Vitamin B12 (Cyanocobalamin)
Formation of red blood cells, nervous system – growth and nerve sheath formation, aids digestion, metabolism of protein, fat and carbohydrates. Plays a key role as transferee for methyl groups and hydrogen, and synthesis of the amino acids methionine, choline and homocysteine.
Best sources: Liver, kidney, eggs, meat, seafood, fish, dairy and poultry. Fruits and vegetables do not contain B12 other than edible algae such as chlorella (green algae) or blue green algae. Some studies suggest that this form of B12 from algae is not assimilated.
Hair loss, manufactured in our intestines, involved in the formation of fatty acids, nucleic acids and protein, oxidizes fatty acids, supports bone marrow, nerves reproductive glands and obtaining energy from glucose
Best sources: Nutritional yeast, royal jelly, liver and organ meats, whole grains, nuts and seeds, legumes, egg yolk, mushrooms, cauliflower, molasses and milk
Folic Acid (Folacin, Folate)
Pregnancy, formation of red blood cells and cell formation, cell division, protein utilization, nucleic acid formation, and brain functioning
Best sources: Chicken liver (3 times higher than beef), nutritional yeast, dark green leafy vegetables, legumes, soy, wheat germ, broccoli, asparagus, avocado and sea vegetables like kelp
Choline (B vitamin family)
Fat metabolism, liver and gallbladder function, precursor for neurotransmitters acetylcholine and phosphatidylcholine, and memory
Best sources: Liver, egg yolks, nutritional yeast and wheat germ. Vegetables and fruit contain small amounts of choline
Inositol (B vitamin family)
A type of sugar related to glucose; bone marrow, intestines, eyes, cell membranes and protects sheath of nerves
Best sources: Liver, fruits, vegetables, legumes, nuts, whole grains, soy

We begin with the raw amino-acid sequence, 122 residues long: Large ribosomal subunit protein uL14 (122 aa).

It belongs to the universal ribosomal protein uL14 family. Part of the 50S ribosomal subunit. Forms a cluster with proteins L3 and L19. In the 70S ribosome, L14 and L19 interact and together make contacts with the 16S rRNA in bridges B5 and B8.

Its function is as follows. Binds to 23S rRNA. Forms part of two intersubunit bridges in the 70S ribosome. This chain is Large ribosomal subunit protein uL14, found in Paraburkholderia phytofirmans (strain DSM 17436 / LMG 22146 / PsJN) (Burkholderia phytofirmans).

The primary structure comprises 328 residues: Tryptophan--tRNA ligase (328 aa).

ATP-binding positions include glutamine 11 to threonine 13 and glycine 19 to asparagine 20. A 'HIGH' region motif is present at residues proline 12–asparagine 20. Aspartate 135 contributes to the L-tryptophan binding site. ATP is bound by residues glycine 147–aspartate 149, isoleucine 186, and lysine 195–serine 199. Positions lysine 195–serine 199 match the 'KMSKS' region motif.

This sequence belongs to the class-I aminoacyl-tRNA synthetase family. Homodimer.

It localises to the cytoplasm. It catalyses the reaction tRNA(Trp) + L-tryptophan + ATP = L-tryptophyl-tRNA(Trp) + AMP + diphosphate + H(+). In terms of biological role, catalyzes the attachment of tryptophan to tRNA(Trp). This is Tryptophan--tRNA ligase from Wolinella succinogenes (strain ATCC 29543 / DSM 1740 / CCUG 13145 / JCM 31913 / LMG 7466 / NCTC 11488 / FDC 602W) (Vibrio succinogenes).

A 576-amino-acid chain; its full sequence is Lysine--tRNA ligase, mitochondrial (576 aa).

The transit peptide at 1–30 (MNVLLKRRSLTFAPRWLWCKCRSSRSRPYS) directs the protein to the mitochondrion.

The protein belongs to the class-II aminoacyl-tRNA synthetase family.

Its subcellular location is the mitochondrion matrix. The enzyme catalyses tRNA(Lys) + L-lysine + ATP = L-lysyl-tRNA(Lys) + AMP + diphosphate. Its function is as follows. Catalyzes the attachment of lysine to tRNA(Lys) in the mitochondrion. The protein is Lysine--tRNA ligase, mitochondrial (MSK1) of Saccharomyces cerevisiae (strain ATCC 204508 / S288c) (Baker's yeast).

Para-aminobenzoic acid (PABA – B vitamin family)
Blood cell formation, breaks down proteins, manufactured in the intestines, stimulates production of folic acid, healthy skin and hair
Best sources: Liver, nutritional yeast, wheat germ, green leafy vegetables and molasses
Supports immune system, formation of collagen, antioxidant, natural anti-histamine, iron absorption, assists vitamin E; helps make norephinephrine, capillary walls and fights free radicals
Best sources: Camu camu, acerola cherries, mangos, guavas, papaya, all fruit and green leafy vegetables
Rickets, nervous system, blood clotting, cholesterol, heartbeat, thyroid, teeth, aids metabolism, assimilation of calcium, and bone formation and the intestinal and renal absorption of phosphate
Best sources: Fish oil, eggs, fatty fish, butter, liver, egg yolk and vitamin D fortified milk. Plants are a poor source – mushrooms and dark green leafy vegetables contain very small amounts
Immune system, calcium absorption, reduce scar tissue, antioxidant, destroys free radicals, protects fatty acids and vitamins A and B as well as enzymes, required for functional maintenance and formation of smooth muscles, cardiac and skeletal system, protects liver, helps prevent clots and protects pituitary and adrenal hormones
Best sources: Raw seeds, raw nuts – especially almonds and hazelnuts, cold pressed oils, wheat germ oil, beans, vegetables, sprouts, kale, mango, egg yolk, butter, whole grains and liver
Blood clotting, bone formation and liver function and manufactured in the bowel
Best sources: Alfalfa, green vegetables especially the leafy ones, wheat grass, barely grass, blackstrap molasses, eggs, milk, yogurt, fish oil and safflower oil
Copyright © 2017 – All Rights Reserved – Michelle Honda Ph.D.
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While close attention was given to the accuracy of information in this article, the author accepts neither responsibility nor liability to any person with respect to injury, damage, loss or any circumstances involving alleged causes directly or indirectly related to the information in this article. The sole purpose is to educate and broaden ones awareness. This information is not meant to replace medical advice or services provided by a health care professional.